So you’re here in Toronto. How do you keep track of what’s going on in Iran?

We work very closely with activists inside Iran and activists who have fled Iran, often after being released from prison. For executions, we’re actually getting a lot of the news from the Iranian authorities. We read their news release just like anybody else. The only difference is that we actually work on the news and investigate it. Others just read it and then go on with their lives.

So you’re like a journalist?

I’m a citizen journalist every day. Online activism is daily work. Every day, we go through the news of the day. Then, we either find an English version or get it translated from Farsi into English. Once we have that, we start spreading it on our Facebook and Twitter pages.

The regime does try to hide severe crimes. Those usually happen within prisons – for instance if they brutally beat a prisoner, break both his legs, break both of his arms and offer no medical treatment. Sometimes those cases are so brutal that the prison guards are ready to cooperate with the prisoners. If you give them enough money, they’ll let you use technology to sneak out evidence.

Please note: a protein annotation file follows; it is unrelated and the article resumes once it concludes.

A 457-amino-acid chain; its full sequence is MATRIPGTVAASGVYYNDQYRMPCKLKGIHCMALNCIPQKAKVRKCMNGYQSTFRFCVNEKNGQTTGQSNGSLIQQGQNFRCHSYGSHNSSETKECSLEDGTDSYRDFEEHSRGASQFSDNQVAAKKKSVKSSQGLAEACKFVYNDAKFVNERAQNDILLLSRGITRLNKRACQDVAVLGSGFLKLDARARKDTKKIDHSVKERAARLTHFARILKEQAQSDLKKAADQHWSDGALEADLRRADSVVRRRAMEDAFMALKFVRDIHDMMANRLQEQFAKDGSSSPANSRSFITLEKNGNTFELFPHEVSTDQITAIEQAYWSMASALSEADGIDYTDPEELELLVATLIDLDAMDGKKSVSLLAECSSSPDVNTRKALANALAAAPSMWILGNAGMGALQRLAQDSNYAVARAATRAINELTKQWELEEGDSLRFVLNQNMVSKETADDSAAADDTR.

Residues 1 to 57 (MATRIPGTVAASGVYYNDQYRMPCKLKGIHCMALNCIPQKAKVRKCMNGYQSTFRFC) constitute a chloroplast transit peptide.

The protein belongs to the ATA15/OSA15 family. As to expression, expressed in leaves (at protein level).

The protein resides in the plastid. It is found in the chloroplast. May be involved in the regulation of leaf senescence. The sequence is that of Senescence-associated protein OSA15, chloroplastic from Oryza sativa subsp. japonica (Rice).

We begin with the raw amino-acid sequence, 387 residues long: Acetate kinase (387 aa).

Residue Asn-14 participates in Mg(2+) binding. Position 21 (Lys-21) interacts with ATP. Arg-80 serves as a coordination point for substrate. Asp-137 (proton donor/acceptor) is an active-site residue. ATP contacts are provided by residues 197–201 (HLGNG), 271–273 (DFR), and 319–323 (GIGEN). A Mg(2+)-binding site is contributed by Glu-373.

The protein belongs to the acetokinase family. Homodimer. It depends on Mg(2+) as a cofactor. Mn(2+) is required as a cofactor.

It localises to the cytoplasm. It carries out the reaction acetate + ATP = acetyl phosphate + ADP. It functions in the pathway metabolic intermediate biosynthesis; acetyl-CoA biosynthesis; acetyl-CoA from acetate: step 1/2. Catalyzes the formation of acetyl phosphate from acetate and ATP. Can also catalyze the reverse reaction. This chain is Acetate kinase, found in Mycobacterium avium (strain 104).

Aren’t those prison guards scared of being caught? What if the government monitors what’s going on?

They’re not as organized as many people think.

Really? I thought Iran had one of the most comprehensive internet surveillance systems in the world.

Well, the Iranian regime gets their internet technology from China and their spying techniques from Russia. They’re very advanced in that sense, but you need to understand the world to know how to crack down on it properly. They don’t understand. If you tell them about Hotmail, for example, they think it’s an adult website. The regime doesn’t have a good grasp of pop culture, of society, of what’s going on. At the same time, they have many problems because they commit crimes against humanity and have subsequently angered authorities around the world.

Can you tell me more about how you campaign to stop executions?

My colleagues and I succeed in our campaigns and save people from death row because we approach the situation on a psychological level. We know they’re scared of attention, so we use that to our advantage. There was a woman, Sakineh Mohammadi Ashtiani, who was on death row. She was supposed to get stoned to death for adultery. The regime was not expecting it to blow up, but Stephen Harper’s wife spoke out for her. Brazil, one of Iran’s allies, offered her asylum. That was a big embarrassment to the regime so we use similar tactics to that.